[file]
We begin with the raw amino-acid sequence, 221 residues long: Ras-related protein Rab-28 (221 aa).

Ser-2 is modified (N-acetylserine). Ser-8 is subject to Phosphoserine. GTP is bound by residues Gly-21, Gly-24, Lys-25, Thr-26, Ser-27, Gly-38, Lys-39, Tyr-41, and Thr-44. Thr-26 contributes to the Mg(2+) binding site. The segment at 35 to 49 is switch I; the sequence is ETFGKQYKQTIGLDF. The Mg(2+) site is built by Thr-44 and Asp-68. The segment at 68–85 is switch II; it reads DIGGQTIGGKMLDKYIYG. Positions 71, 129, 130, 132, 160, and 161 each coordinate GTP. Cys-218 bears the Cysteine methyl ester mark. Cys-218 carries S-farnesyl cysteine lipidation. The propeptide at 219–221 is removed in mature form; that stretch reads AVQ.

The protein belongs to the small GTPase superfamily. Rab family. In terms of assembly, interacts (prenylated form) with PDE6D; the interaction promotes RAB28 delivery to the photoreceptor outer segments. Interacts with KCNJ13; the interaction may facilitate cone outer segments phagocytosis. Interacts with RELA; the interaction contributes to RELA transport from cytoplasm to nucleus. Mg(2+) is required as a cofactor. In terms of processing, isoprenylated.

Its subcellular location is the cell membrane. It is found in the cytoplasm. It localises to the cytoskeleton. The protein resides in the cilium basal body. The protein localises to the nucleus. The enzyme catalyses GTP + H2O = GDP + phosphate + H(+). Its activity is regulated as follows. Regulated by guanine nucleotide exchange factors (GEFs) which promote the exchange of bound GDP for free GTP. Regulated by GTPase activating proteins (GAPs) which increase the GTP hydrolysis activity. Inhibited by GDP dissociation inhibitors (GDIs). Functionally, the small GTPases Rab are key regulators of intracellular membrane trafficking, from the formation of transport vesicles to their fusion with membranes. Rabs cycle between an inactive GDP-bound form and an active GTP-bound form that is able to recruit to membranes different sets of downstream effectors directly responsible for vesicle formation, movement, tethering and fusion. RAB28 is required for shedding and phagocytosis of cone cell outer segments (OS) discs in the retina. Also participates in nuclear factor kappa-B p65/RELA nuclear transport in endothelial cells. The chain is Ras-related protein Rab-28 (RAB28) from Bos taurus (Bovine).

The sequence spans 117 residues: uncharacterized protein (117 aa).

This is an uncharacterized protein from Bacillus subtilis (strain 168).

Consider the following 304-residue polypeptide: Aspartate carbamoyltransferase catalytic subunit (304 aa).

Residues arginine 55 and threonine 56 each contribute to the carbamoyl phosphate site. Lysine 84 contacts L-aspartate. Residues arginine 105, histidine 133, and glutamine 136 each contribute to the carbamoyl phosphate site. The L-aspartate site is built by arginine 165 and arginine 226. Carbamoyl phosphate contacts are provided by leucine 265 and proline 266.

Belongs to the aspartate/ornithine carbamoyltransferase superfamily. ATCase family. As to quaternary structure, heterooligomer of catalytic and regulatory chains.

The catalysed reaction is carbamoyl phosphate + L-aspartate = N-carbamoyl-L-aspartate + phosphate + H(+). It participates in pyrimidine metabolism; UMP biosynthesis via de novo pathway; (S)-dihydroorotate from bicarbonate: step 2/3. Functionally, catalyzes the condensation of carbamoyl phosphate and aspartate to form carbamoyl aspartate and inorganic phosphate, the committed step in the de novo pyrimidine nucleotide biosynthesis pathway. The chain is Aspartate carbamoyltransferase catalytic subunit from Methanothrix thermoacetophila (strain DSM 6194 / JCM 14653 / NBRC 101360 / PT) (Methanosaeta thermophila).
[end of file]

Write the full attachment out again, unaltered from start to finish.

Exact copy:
We begin with the raw amino-acid sequence, 221 residues long: Ras-related protein Rab-28 (221 aa).

Ser-2 is modified (N-acetylserine). Ser-8 is subject to Phosphoserine. GTP is bound by residues Gly-21, Gly-24, Lys-25, Thr-26, Ser-27, Gly-38, Lys-39, Tyr-41, and Thr-44. Thr-26 contributes to the Mg(2+) binding site. The segment at 35 to 49 is switch I; the sequence is ETFGKQYKQTIGLDF. The Mg(2+) site is built by Thr-44 and Asp-68. The segment at 68–85 is switch II; it reads DIGGQTIGGKMLDKYIYG. Positions 71, 129, 130, 132, 160, and 161 each coordinate GTP. Cys-218 bears the Cysteine methyl ester mark. Cys-218 carries S-farnesyl cysteine lipidation. The propeptide at 219–221 is removed in mature form; that stretch reads AVQ.

The protein belongs to the small GTPase superfamily. Rab family. In terms of assembly, interacts (prenylated form) with PDE6D; the interaction promotes RAB28 delivery to the photoreceptor outer segments. Interacts with KCNJ13; the interaction may facilitate cone outer segments phagocytosis. Interacts with RELA; the interaction contributes to RELA transport from cytoplasm to nucleus. Mg(2+) is required as a cofactor. In terms of processing, isoprenylated.

Its subcellular location is the cell membrane. It is found in the cytoplasm. It localises to the cytoskeleton. The protein resides in the cilium basal body. The protein localises to the nucleus. The enzyme catalyses GTP + H2O = GDP + phosphate + H(+). Its activity is regulated as follows. Regulated by guanine nucleotide exchange factors (GEFs) which promote the exchange of bound GDP for free GTP. Regulated by GTPase activating proteins (GAPs) which increase the GTP hydrolysis activity. Inhibited by GDP dissociation inhibitors (GDIs). Functionally, the small GTPases Rab are key regulators of intracellular membrane trafficking, from the formation of transport vesicles to their fusion with membranes. Rabs cycle between an inactive GDP-bound form and an active GTP-bound form that is able to recruit to membranes different sets of downstream effectors directly responsible for vesicle formation, movement, tethering and fusion. RAB28 is required for shedding and phagocytosis of cone cell outer segments (OS) discs in the retina. Also participates in nuclear factor kappa-B p65/RELA nuclear transport in endothelial cells. The chain is Ras-related protein Rab-28 (RAB28) from Bos taurus (Bovine).

The sequence spans 117 residues: uncharacterized protein (117 aa).

This is an uncharacterized protein from Bacillus subtilis (strain 168).

Consider the following 304-residue polypeptide: Aspartate carbamoyltransferase catalytic subunit (304 aa).

Residues arginine 55 and threonine 56 each contribute to the carbamoyl phosphate site. Lysine 84 contacts L-aspartate. Residues arginine 105, histidine 133, and glutamine 136 each contribute to the carbamoyl phosphate site. The L-aspartate site is built by arginine 165 and arginine 226. Carbamoyl phosphate contacts are provided by leucine 265 and proline 266.

Belongs to the aspartate/ornithine carbamoyltransferase superfamily. ATCase family. As to quaternary structure, heterooligomer of catalytic and regulatory chains.

The catalysed reaction is carbamoyl phosphate + L-aspartate = N-carbamoyl-L-aspartate + phosphate + H(+). It participates in pyrimidine metabolism; UMP biosynthesis via de novo pathway; (S)-dihydroorotate from bicarbonate: step 2/3. Functionally, catalyzes the condensation of carbamoyl phosphate and aspartate to form carbamoyl aspartate and inorganic phosphate, the committed step in the de novo pyrimidine nucleotide biosynthesis pathway. The chain is Aspartate carbamoyltransferase catalytic subunit from Methanothrix thermoacetophila (strain DSM 6194 / JCM 14653 / NBRC 101360 / PT) (Methanosaeta thermophila).